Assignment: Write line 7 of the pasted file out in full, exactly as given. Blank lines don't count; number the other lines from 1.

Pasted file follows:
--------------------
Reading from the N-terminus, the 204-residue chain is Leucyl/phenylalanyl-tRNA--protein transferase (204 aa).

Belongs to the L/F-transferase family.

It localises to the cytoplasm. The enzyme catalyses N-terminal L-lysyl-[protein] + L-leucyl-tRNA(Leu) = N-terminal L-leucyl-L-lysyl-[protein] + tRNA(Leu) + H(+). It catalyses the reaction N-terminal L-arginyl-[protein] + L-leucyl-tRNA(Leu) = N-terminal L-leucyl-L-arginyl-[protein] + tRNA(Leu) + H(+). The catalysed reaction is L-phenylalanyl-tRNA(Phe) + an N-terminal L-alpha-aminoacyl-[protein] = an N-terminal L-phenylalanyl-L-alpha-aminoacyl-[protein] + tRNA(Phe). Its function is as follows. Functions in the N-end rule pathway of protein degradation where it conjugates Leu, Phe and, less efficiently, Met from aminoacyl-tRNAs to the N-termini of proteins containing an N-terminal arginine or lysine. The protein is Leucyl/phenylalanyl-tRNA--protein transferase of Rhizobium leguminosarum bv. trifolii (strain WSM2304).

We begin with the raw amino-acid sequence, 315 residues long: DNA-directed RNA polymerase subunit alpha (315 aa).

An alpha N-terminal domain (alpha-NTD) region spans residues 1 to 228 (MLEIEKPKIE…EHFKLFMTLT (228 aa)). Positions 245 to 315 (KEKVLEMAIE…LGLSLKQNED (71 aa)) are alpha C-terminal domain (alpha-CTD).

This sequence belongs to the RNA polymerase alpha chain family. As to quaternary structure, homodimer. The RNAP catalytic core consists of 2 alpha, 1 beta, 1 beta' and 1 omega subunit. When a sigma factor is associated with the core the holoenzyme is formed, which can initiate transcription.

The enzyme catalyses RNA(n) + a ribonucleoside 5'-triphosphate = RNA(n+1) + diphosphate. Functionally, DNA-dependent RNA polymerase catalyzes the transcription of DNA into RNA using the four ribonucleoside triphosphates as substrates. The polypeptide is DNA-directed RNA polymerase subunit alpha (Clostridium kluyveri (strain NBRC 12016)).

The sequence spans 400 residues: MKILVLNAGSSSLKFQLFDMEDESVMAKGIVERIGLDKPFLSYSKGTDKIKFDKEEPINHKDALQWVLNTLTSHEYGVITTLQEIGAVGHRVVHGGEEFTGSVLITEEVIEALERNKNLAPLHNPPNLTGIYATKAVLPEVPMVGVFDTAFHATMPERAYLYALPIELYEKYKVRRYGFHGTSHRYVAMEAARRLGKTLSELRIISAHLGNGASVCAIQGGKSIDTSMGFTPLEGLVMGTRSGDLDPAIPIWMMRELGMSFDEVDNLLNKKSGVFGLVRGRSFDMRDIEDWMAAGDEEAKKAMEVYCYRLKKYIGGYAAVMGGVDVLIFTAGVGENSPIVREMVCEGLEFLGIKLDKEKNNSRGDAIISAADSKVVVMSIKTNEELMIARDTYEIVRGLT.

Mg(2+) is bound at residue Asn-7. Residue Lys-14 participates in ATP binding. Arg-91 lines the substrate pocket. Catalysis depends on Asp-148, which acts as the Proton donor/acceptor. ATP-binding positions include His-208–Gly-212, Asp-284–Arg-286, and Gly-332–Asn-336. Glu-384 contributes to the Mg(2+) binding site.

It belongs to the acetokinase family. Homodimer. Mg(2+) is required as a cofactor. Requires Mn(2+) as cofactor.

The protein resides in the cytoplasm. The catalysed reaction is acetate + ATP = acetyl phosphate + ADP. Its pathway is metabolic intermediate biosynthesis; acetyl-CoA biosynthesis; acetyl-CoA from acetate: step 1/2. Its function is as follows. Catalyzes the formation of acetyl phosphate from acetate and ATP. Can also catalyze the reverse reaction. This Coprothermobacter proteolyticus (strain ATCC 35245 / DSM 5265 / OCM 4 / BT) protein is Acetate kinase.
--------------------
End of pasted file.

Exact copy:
The enzyme catalyses RNA(n) + a ribonucleoside 5'-triphosphate = RNA(n+1) + diphosphate. Functionally, DNA-dependent RNA polymerase catalyzes the transcription of DNA into RNA using the four ribonucleoside triphosphates as substrates. The polypeptide is DNA-directed RNA polymerase subunit alpha (Clostridium kluyveri (strain NBRC 12016)).